The dilemma of graphene coating: To be or not to be hydrophobic
The hydrophobicity (or philicity) of a surface tells us how the surface interacts with water. When the surface of an object is composed of hydrophilic material (typically polar substances such as metal oxides), a water drop spreads on the surface making a small (<90°) contact angle. Conversely, water drops maintain their shape on a hydrophobic surface to minimize unfavorable interactions. In addition to chemical composition, surface topology profoundly affects hydrophobicity of a surface. Microscopically non-flat surfaces contain air pockets (which are very hydrophobic) and often behave in a superhydrophobic manner (a contact angle > 150°) where the air pockets support water drops avoiding contact with the actual surface. There are certain advantages when the surface is hydrophobic; for example in a water harvesting application a hydrophobic surface lets condensed water drops roll much more easily, thus increasing the efficiency of collecting water from the air.
Graphene, a single atomic-layer sheet of carbon atoms arranged in a hexagonal lattice, has unique properties such as outstanding mechanical strength, transparency, high flexibility, conductivity, high impermeability to gas, as well as thermal and chemical stabilities. It is possible to transfer a graphene layer to a surface (usually via a wet chemical transfer technique) to form graphene-coated surfaces, which inherit the superior properties of graphene and become anti-corrosive and resistant to chemical oxidation. However, due to the atomic thickness of a graphene layer, the hydrophobicity of graphene-coated surface is not solely dictated by graphene but also affected by the underlying surface.
The contact angle of graphene is ~100° meaning just slightly hydrophobic by itself. Graphene becomes “wetting-transparent” when coated onto a hydrophilic surface and allows for interaction between the underlying surface and water through the graphene layer. However, graphene becomes “wetting-opaque” and governs the hydrophobicity of the surface when the underlying surface is more hydrophobic than graphene. This implies that a graphene-coated surface cannot be more hydrophobic than graphene. This applies to microtextured surfaces as well, since conventional graphene transfer techniques let the flat graphene layer “sit” on the surface therefore shading the surface texture beneath.
Conformal graphene coating by CVD
Researchers at KAIST, led by Professor Il-Kwon Oh in the Division of Ocean System Engineering and Graphene Research Center at the KAIST Institute, tackled this problem by developing a new graphene-coating technique. In collaboration with Professor Nikhil Koratkar, at the Rensselaer Polytechnic Institute, they found that graphene grown by thermal chemical vapor deposition (CVD) on a roughened copper surface (contact angle was ~128°) could conform perfectly to roughness features with good adhesion. In contrast to the previous results using transferred graphenes, this in-situ graphene-coating technique preserves the surface texture and therefore maintains strong water repellency (showing contact angle of ~125°), meaning that the graphene-coated surface is “wetting-transparent” even though the underlying surface is more hydrophobic than graphene. The team recently published these striking results in Advanced Materials. The paper was highlighted on the inside front cover of the coming issue on August 13.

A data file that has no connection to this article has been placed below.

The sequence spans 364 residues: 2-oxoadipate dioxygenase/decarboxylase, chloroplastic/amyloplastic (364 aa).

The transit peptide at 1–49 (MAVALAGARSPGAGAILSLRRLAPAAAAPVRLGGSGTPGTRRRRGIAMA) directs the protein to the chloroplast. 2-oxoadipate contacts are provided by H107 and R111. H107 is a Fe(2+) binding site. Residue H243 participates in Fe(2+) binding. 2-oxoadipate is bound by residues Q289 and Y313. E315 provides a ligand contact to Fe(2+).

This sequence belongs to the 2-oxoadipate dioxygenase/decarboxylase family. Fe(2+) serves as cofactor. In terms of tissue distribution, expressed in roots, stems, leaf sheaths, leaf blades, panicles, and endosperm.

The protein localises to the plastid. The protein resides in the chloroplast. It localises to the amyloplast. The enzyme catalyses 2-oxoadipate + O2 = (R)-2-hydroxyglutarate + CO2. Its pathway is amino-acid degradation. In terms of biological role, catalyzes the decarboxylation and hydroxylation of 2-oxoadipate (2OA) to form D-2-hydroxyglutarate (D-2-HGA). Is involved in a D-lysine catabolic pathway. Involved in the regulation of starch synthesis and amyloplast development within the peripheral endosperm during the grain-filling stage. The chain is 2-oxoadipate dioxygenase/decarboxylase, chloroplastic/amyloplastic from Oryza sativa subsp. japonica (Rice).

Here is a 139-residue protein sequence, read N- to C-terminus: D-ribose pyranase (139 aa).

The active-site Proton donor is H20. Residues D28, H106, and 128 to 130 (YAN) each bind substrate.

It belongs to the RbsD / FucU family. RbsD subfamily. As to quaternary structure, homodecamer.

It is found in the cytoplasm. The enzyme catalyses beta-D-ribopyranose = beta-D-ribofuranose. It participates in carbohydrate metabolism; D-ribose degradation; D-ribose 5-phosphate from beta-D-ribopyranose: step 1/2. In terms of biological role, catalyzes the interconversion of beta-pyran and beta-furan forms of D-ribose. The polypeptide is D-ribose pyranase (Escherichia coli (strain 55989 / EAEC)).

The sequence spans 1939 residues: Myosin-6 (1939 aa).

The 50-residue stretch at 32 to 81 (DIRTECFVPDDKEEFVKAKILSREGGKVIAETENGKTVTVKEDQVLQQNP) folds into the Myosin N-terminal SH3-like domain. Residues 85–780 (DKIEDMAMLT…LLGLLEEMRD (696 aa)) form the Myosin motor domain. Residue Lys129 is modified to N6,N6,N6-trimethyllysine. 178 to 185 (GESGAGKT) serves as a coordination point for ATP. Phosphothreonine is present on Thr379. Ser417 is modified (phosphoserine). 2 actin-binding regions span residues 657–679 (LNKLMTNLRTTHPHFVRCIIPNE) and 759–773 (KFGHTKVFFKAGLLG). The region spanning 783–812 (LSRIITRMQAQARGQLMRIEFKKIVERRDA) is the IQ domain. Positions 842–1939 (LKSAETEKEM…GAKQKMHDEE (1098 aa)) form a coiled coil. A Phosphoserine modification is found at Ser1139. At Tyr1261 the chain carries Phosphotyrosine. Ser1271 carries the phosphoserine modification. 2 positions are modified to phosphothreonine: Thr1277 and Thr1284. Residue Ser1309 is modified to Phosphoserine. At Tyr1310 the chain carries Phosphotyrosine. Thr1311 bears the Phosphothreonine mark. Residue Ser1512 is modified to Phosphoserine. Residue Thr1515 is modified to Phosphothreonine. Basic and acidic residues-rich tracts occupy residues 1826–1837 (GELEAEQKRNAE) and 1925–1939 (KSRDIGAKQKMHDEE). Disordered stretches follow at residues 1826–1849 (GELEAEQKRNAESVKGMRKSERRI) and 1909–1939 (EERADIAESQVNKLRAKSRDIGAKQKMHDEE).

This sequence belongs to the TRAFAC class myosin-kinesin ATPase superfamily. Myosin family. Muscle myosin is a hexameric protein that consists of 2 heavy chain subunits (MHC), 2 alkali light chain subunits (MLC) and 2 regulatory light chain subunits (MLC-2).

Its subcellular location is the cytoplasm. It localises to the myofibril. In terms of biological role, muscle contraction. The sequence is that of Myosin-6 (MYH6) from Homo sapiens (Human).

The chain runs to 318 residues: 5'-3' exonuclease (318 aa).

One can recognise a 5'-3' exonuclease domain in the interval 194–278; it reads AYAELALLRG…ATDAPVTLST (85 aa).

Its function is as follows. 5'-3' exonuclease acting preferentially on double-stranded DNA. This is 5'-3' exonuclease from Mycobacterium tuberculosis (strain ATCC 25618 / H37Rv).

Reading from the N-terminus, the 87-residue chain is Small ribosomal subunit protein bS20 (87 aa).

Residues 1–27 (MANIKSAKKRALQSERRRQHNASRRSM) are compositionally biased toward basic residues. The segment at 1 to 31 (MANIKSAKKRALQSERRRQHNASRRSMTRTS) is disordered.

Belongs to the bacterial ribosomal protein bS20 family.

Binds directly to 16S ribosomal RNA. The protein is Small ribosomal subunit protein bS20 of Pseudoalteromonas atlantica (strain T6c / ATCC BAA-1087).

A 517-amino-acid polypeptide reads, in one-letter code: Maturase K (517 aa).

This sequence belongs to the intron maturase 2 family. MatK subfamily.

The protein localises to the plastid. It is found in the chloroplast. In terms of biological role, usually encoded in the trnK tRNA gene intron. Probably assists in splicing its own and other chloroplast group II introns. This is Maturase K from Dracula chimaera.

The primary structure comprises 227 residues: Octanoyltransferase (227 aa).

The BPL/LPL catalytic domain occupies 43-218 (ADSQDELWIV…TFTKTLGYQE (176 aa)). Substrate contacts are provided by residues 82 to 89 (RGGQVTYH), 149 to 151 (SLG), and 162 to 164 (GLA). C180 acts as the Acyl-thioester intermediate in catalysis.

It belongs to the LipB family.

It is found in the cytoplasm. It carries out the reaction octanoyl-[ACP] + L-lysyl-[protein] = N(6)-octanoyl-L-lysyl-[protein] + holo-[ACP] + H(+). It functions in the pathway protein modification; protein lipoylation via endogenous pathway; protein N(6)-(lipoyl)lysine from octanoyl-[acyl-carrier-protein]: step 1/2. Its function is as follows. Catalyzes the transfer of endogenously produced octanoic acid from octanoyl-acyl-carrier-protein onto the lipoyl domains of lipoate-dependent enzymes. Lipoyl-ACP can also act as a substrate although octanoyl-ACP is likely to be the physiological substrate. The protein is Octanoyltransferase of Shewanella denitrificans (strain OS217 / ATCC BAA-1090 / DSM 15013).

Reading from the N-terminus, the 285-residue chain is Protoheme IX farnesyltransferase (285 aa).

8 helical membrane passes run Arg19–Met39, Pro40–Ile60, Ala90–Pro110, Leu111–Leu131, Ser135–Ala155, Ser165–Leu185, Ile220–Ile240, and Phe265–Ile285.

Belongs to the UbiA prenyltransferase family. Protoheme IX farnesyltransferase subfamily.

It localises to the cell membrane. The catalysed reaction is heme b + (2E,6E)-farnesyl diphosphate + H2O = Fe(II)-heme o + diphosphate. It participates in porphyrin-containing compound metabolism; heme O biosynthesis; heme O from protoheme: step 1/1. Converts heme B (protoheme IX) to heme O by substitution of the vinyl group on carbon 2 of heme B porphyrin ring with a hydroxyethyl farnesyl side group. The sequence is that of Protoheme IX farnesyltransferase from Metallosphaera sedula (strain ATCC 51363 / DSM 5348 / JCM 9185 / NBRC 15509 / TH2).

In order to create the appropriate surface texture, the team electroplated copper oxide particles onto copper foil which resulted in a hierarchically roughened surface. Thermal annealing at 850°C reduced the copper oxide into copper and subsequent CVD, using methane as the hydrocarbon source, promoted adsorption of carbon atoms on the surface and the formation of a graphene monolayer following the surface topology.
This graphene coating method was also highly resistant to corrosion. No oxidized copper species were detected when the graphene-coated copper sample was heated to 200°C in the air for four hours, and the contact angle was maintained after dipping the sample in 0.1 M NaCl aqueous solution for five hours. “It means our graphene coating really protects the copper surface and maintains the surface topology,” said Gun-Tae Kim, a graduate student in the Division of Ocean System Engineering, who is the first author of the paper.
Promise in water harvesting
There are many places that require such coating with excellent anti-corroive and wetting-stability effects. Components in a desalination plant, such as heat exchangers and condensers, could be protected from oxidation and corrosion caused by seawater. Another application could be water harvesting via dehumidification, which the team demonstrated in the paper. 30% more water could be collected with the graphene-coated copper surface compared to a flat-copper surface without graphene coating.
“On the hydrophobic graphene-coated surface, water condenses to form drops and falls down rapidly,” said Professor Oh. Importantly, the graphene-coated surface maintains its water-harvesting capability while a non-coated copper surface will gradually lose it as surface oxidation will increase the interfacial thermal resistance and hinder heat transfer, which is critical in condensation. The research team even speculated that it may be possible to achieve superhydrophobic graphene-coated surfaces by controlling the surface roughness, which will open more applications in surface science.
This work was supported by the Ministry of Trade, Industry and Energy through the Technology Innovation Program (Graphene Materials and Components Development Program of MOTIE/KEIT 10044410) and a National Research Foundation of Korea Grant funded by the Korean Government (2012R1A2A2A01047543).